The Very Model of the Modern Messy Video Market

While I’ve spent a fair amount of my adult life critiquing the media, I am in fact a pretty big fan of television.

This means that I can quote lines verbatim from Tom Haverford and Leslie Knope, and still watch Saturday Night Live on a regular basis (goodbye, Fred and Bill).

Television is often dismissed as frivolous, but it remains an immensely powerful and pervasive medium. And while there is plenty of worthy criticism to lob at the 24-hour cable news networks, you can bet that they were the first place I turned to during the insane week following the Boston Marathon bombings.

But let’s face it: Things have changed. We don’t have “television” in the traditional sense anymore. It’s been replaced by a complex mess of over-the-air broadcasters (think: ABC, CBS, NBC), multichannel video distributors (cable companies like Comcast, satellite companies like DISH, and telephone video services like Verizon FIOS), and online distributors like Hulu and Netflix. This web of companies make up what we call the modern video market, which has displaced “television” as we knew it.

And the modern video market is a mess.

It’s a mess in which powerful lobbyists are working to gouge consumers and destroy the open Internet. It’s a mess in which outdated and harmful regulatory structures benefit only the companies raking in the dough. It’s a mess that’s hindering our national goal of ensuring that every household in the United States has broadband Internet access. And if policymakers don’t step up and do something about it, things will only get worse.

The Illusion of Choice

Bruce said 57, Time said 500, but all conclusions were the same: We have plenty of channels — and nothing on.

And the author of Free Press’ new report on the broken video market, S. Derek Turner, says a more apt description “would be 500 channels on and no one watching.”

Right now, cable subscribers are forced to buy hundreds of channels in a cable “bundle” to get the few channels they actually want. In 1995, Turner writes, the average cable-subscribing household received 41 channels, but tuned into only 11 of them. In 2008, they received 130 … and watched only 18.

In other words, most people don’t want to watch the majority of the channels they’re forced to pay for. As a result they’re starting to cut the cord: The number of cable subscribers peaked in 2009 and has declined slightly ever since.

Prices, meanwhile, have continued to soar. Since 2008, when the recession began, cable bills have increased at more than three times the rate of inflation.

While it would be easy to conclude that the decrease in subscription rates is leading to higher prices, don’t be fooled: Cable companies’ profit margins are only getting fatter. While the rest of the economy suffered, multichannel distributors say their video revenues increased by 27 percent.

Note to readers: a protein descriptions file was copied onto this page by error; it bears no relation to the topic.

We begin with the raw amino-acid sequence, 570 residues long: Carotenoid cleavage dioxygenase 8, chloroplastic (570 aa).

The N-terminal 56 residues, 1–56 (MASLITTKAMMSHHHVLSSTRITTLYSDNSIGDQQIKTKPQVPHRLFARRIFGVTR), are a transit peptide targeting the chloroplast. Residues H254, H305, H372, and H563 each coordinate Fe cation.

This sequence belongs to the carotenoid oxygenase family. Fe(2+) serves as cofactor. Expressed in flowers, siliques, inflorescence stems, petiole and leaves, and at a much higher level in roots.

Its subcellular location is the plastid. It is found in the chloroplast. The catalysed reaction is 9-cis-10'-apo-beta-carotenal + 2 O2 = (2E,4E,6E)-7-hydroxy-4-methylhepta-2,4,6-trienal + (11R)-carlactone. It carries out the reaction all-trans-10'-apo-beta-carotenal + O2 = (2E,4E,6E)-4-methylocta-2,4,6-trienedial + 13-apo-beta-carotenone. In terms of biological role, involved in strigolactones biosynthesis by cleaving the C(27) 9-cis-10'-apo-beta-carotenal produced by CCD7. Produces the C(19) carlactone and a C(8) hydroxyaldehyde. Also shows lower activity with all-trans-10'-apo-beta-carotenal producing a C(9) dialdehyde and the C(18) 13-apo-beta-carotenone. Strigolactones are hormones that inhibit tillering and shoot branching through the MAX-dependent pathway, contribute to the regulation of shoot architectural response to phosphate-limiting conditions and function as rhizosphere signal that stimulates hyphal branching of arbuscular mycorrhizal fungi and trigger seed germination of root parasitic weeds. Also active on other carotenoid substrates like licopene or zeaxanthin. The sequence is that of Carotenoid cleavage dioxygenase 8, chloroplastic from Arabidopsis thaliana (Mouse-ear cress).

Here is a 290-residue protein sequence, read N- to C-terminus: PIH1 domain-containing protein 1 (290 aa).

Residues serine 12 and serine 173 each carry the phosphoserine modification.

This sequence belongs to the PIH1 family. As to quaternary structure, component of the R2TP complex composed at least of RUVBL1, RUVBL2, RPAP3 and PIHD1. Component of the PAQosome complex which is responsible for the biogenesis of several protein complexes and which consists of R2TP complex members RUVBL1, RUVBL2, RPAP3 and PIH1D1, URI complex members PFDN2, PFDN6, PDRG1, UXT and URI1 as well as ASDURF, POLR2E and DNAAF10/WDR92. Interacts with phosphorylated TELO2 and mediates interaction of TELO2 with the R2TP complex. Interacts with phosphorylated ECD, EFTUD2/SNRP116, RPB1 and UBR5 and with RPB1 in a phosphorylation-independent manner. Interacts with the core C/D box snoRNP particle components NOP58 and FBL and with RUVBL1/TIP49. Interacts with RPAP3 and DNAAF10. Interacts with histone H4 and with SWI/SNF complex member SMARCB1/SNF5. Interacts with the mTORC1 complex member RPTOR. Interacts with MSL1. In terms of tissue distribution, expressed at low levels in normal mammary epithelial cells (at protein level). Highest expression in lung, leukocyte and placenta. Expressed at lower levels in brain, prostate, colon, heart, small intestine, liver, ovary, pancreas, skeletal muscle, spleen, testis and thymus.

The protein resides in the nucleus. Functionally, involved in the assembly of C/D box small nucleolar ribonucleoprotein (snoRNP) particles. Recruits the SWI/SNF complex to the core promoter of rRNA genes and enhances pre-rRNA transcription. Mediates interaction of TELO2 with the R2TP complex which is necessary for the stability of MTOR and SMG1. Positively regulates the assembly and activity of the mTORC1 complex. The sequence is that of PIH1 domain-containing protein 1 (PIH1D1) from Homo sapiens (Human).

A Broken System

We should be in a golden era for television. Production costs have gone down with technology making high-end equipment more affordable. Distribution opportunities abound with the Internet. With all of these changes, new entrants to the video market should be commonplace. But they’re not.

There’s a reason for this. Everyone in this chain is paying more for more of what they don’t want. Just as we as consumers have to pay for channels we aren’t interested in, multichannel distributors have to pay programmers for the channels no one is watching.

Take the case of Cablevision. Earlier this year, Cablevision filed suit against Viacom for bundling its little-watched channels to the popular must-have networks. For Cablevision to get the channels it wanted (i.e., Nickelodeon, MTV, BET, Comedy Central), it also had to purchase CMPT, CMPT Pure Country, LOGO, MTV Hits, MTV Jams, Nick Jr., Nick 2, Nicktoons, Palladia, TeenNick, Tr3s, VH1 Classic and VH1 Soul.

This bundling is common practice. And when all these channels that no one is watching take up valuable space on the dial, others are crowded out. Cable systems are operating at capacity, and when programmers like Disney and Viacom force cable companies to carry dozens of their unpopular channels alongside the must-haves, there’s no space left for independent channels — making it near impossible for new entrants to break onto the scene.

Dear FCC: Take the Power Back

The good news is that with every mess, there’s always a way to clean it up. And it starts, Turner writes, with the free and open Internet — and its potential to bring some much-needed competition to the video market.

But thanks to the Federal Communications Commission’s decision to essentially abandon all authority over the Internet, there are no guarantees that it will remain an open and neutral platform. From the Free Press report:

When the owners of the physical infrastructure can prevent anyone else from being a distributor, that’s a problem. When that same owner also owns the content that new video distributors would need to compete, we have an even worse problem on our hands.

Now there’s hope on the congressional horizon, thanks to Sen. John McCain’s recent introduction of the Television Consumer Freedom Act. This legislation wouldn’t prohibit cable companies from bundling channels — but it would provide incentives for them to offer an a la carte option, one that would give people more control over what they buy and watch.

The FCC needs to assert regulatory authority over the Internet and stop caving to industry lobbyists. And Congress could make real improvements for consumers by taking action. The mess of the modern video market won’t be cleared up overnight, but policy needs to catch up with technology.